"UP IN THE CHEAP SEATS"

Theatre yesterday and today

 

 

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GENTLEMAN JIMMY

When my son texted me yesterday with the message: "Very sad news, James Karen died at 94," it was not unexpected, but it still made me stop in my tracks while walking down Broadway. And I know that Jimmy, as he was known to all his friends, would have liked that I was "on the street where he lived," since—let's face it—back in his day, Broadway was Broadway! Ironically, even though he spent years working between 41st and 65th Street, it wasn't where he became a famous face: that was film, television and oh my god so many commercials. Between the late 1960s into the ’80s, Jimmy was "the Pathmark Man," spokesman for the now-defunct Pathmark chain of grocery stores, appearing in hundreds of spo

SATURDAY THE 13th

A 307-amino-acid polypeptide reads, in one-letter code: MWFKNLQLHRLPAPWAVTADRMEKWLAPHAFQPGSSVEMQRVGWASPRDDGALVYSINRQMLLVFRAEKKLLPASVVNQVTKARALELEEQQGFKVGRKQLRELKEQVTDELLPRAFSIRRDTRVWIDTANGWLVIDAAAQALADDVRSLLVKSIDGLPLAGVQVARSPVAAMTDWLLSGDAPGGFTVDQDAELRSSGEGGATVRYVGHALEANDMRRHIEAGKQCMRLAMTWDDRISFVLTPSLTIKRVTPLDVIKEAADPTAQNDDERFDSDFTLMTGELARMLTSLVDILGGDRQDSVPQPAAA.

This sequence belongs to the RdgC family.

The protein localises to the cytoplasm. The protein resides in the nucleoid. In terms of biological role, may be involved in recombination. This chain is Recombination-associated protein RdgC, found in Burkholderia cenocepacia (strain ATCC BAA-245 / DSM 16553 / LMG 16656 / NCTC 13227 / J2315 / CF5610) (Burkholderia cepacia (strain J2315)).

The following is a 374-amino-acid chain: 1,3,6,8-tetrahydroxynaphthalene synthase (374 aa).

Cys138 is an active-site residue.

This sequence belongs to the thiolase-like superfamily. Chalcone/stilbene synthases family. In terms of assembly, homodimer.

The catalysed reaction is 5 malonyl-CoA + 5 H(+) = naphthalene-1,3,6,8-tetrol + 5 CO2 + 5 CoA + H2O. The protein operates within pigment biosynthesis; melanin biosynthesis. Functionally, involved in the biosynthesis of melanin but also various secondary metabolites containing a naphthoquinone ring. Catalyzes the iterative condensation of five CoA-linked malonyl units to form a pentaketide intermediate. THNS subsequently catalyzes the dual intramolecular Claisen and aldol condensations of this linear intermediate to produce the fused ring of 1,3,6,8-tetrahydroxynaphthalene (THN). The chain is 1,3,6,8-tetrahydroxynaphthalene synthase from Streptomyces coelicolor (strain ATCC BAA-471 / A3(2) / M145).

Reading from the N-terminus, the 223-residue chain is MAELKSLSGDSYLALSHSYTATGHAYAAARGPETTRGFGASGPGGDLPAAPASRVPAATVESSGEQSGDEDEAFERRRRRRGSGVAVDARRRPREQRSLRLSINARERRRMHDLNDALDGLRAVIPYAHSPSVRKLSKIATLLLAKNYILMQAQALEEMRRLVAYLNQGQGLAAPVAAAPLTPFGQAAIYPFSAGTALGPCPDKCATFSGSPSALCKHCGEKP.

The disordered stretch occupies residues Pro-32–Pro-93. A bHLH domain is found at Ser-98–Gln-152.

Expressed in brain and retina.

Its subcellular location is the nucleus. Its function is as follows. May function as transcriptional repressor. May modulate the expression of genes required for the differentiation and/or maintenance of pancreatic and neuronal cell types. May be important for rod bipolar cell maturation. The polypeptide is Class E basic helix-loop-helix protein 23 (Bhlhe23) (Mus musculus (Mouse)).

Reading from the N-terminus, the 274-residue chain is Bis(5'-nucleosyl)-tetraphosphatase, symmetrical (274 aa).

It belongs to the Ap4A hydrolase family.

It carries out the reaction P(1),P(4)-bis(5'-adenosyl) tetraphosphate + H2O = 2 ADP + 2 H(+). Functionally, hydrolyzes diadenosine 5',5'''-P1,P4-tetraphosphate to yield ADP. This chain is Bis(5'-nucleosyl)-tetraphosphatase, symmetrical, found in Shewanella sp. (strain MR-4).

This column is modified from another version, published two years ago, 9.20.16. In 1950, the great Japanese director Akira Kurosawa helmed and co-wrote (with Shinobu Hashimoto) the film Rashomon, which featured a device involving its main characters’ telling different versions of the plot’s inciting incident. The alternately self-serving and contradictory stories they tell have made the term Rashomon effect commonplace to this day. With today being the 57th anniversary of the opening night on Broadway of Edward Albee’s Who’s Afraid of Virginia Woolf?, it brought to mind a symposium sponsored by the Dramatists Guild of America many years ago, which featured the Rashomon effect to, well ... gr

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© 2016 Ron Fassler - All rights Reserved

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